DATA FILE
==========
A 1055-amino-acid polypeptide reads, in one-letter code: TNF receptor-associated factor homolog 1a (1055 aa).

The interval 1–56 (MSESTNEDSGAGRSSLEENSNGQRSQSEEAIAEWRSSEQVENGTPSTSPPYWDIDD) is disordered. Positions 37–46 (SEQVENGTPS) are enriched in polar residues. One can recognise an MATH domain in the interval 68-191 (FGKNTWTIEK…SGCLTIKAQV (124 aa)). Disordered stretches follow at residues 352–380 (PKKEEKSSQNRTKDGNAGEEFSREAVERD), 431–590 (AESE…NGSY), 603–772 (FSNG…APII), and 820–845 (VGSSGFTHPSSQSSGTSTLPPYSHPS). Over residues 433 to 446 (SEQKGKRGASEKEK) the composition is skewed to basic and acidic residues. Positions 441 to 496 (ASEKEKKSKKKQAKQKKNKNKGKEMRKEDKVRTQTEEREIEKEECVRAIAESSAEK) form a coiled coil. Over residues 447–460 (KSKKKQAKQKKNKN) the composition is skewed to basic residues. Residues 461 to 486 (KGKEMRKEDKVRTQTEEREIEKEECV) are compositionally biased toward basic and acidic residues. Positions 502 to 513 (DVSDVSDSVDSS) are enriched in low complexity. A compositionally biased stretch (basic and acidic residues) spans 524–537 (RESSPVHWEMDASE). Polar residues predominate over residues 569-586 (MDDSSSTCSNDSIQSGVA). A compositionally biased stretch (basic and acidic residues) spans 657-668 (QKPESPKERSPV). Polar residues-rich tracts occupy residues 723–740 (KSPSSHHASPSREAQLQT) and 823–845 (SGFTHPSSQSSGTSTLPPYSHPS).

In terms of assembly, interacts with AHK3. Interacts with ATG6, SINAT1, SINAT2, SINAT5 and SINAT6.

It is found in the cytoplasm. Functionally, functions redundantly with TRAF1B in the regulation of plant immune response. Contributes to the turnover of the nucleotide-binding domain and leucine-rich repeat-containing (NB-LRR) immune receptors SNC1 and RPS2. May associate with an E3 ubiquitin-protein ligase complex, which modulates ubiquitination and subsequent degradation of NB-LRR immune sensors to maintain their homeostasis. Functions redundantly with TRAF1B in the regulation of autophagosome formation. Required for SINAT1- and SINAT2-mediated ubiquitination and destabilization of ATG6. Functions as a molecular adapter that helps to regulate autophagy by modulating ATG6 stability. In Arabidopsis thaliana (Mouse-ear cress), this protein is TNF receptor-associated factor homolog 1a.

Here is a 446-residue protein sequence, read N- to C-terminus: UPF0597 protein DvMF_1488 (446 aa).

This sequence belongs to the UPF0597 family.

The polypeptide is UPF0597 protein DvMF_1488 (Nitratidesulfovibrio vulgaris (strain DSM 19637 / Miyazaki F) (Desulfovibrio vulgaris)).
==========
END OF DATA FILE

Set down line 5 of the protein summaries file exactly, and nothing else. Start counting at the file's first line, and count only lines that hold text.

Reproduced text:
Here is a 446-residue protein sequence, read N- to C-terminus: UPF0597 protein DvMF_1488 (446 aa).